Dr. Eakin on Racial Disparities in Uterine Cancer

Cortney Eakin, MD, discusses racial disparities and histology trends in uterine cancer.

Cortney Eakin, MD, patient-center outcomes research fellow, Gynecologic Oncology, the University of California, Los Angeles (UCLA), discusses racial disparities and histology trends in uterine cancer.

It was found that although the rate of uterine cancer is not significantly increasing in White women, it is increasing by about 2.5% every year in Black women, Eakin says. Additionally, Black women are developing higher-risk cancers vs grade I endometrioid tumors, Eakin explains. Moreover, when looking at obesity trends, higher rates of obesity were observed in Black women compared with White women, Eakin adds.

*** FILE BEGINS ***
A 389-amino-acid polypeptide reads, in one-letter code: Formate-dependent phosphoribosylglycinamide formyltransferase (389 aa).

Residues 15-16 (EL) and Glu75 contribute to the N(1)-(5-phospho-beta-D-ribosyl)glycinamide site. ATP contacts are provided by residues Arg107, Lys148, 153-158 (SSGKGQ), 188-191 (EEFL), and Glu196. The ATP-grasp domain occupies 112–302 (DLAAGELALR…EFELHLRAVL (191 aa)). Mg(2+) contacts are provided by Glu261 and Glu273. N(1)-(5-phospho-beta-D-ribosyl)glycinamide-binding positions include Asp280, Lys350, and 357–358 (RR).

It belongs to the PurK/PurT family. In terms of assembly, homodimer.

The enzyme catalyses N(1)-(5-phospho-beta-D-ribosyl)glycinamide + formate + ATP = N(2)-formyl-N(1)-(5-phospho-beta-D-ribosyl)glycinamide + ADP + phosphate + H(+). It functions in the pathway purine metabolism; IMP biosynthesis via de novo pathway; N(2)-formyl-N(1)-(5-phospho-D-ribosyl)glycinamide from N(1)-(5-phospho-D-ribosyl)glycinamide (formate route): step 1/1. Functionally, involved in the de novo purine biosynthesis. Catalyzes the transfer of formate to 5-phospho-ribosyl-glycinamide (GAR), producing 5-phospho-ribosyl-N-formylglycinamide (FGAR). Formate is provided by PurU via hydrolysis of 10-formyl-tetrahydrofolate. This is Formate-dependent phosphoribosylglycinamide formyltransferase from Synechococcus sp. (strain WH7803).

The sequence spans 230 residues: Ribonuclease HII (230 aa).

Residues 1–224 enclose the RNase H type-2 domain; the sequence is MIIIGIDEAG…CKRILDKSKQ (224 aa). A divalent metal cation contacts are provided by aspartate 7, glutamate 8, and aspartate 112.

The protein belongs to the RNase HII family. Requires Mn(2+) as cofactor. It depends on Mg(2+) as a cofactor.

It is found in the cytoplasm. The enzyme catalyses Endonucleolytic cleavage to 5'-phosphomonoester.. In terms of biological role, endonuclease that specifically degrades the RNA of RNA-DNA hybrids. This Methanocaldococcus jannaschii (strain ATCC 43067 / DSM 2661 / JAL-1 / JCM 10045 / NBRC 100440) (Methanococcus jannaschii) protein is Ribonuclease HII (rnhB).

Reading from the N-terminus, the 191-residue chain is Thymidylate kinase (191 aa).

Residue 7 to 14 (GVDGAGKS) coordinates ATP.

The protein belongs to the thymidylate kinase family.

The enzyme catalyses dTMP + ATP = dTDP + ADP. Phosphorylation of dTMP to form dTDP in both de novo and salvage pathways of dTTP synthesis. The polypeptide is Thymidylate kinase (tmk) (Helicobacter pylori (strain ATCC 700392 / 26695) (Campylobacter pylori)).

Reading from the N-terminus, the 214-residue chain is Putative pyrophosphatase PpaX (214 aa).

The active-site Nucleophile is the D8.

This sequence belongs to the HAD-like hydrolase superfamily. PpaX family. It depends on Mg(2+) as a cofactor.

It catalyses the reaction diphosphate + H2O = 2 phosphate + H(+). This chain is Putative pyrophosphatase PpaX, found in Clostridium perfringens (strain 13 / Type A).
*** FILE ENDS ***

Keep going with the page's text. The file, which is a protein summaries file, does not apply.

Overall, the main finding of the research, which was presented during the SGO 2022 Winter Meeting, was that Black women were significantly more impacted by high-risk uterine cancers compared with White women, and the number is increasing at a high rate, Eakin continues. Moreover, type 2 cancers are increasing by about 4% annually, whereas serous carcinomas are increasing at more than 6% annually and has been for about 20 years, Eakin explains. If this trend continues over the next 10 years, Black women will be almost 3 times as likely to develop high-risk uterine cancer compared with low-risk disease, Eakin says. 

Additional research is needed to begin to close these racial disparities, Eakin concludes.

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